As the shop expanded over the years, so did the range; No Alibis has morphed into more of a general indie, although its sizeable crime section still makes up around a third of its stock. Torrans says: “As time went on we knocked down walls and got more shelf space, and customers would say that if we stocked a certain type of book, they would buy it from us. So we opened a kids’ section, a history section, general fiction... it was an organic change.”
Another development has been the publishing arm, No Alibis Press. Torrans laughs: “If you want to do something stupid, you set up a press. You’d think a bloody bookseller would know better, wouldn’t you?” Joking aside, the idea came around the same time as he and the team were expanding with NOIReland, and the rough template is based on the imprints set up by other crime specialist booksellers, such as Poisoned Pen in Arizona or Mysterious Press, the New York publisher that was launched by Otto Penzler’s The Mysterious Bookshop.
Torrans says: “Strangely enough, right from the very start I realised that I didn’t specifically want it to be a crime publishing house. Because, let’s be honest, there are enough fine houses out there supporting crime fiction and writers, and from a commercial perspective it might just be too risky to do something in that line.”
The tag line for the press is “uncompromising fiction” and broadly the list veers towards the literary, such as Ian Sansom’s collection December Stories 1, or Joanna Walsh’s recently released experimental novel Seed. That said, its launch title, back in 2018, was crime, of a sort: Gerard Brennan’s Disorder. The title was actually Brennan’s creative writing PhD thesis, which Torrans asked to read as No Alibis has a book-binding sideline and the shop was putting the manuscript together. He says: “It was just so brilliant, I thought, ‘We have to publish this book, this has to be our first.’ Yes it’s crime, but it’s sort of a satire on crime, a very dark satire of Belfast.”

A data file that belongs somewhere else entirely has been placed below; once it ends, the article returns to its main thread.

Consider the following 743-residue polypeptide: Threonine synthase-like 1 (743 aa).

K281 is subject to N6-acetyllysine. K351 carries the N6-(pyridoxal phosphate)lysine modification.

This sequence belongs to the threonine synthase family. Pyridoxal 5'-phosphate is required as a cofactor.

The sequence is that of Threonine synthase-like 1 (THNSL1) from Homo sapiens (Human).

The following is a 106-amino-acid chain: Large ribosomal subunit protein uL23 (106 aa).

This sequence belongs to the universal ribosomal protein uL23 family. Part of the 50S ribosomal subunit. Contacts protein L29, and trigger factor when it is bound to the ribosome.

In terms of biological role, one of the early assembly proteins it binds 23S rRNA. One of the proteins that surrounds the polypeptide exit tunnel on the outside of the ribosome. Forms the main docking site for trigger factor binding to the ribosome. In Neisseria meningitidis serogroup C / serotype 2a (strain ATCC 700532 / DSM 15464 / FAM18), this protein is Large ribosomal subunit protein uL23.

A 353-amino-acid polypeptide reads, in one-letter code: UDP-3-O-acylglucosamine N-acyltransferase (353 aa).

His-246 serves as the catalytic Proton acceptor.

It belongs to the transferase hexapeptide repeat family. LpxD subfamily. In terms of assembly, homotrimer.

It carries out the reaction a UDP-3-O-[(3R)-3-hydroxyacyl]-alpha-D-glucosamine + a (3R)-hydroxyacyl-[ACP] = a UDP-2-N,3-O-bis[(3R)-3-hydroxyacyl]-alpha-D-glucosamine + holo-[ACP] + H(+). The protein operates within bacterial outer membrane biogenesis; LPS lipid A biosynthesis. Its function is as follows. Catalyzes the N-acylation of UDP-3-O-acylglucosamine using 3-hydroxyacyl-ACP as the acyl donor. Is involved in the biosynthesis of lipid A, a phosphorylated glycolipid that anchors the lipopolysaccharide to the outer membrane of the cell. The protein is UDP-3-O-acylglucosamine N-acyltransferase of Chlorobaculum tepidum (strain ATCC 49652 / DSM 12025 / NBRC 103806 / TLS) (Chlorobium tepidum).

Alive and kicking
Looking ahead, Torrans is keen to get back to hosting live events, not just to readings and book launches but back to its well-known music shows—“we have everything from jazz to classical to indie to hardcore”. It’s so well-known as a venue, in fact, that a couple years ago native son Van Morrison brought his friend Jimmy Page to a No Alibis gig. But Torrans doesn’t know exactly when that in-store return will be: “We’re being ultra-cautious. For in-shop events, we usually get around 60 people, but that’s a tight fit. Will people want to do that any time soon? I don’t think so. I’m not sure I want to do that. And besides, the regulations right now mean we could probably only host 15 people, and that’s just not commercially viable.”
As the shop moves toward its 25th anniversary next year, Torrans is remaining focused on the local: “Part of the reason for setting up the press was that it just wasn’t about the shop, but we knew local artists, designers and editors were also going to be supported in the project. So the process was about trying to broaden what we do as a bookshop. I’m very careful about polishing one’s own halo, but bookshops like ours, no matter where they are, rely on supporting the community. None of us are going to get rich. It’s about longevity and supporting your staff and customers.”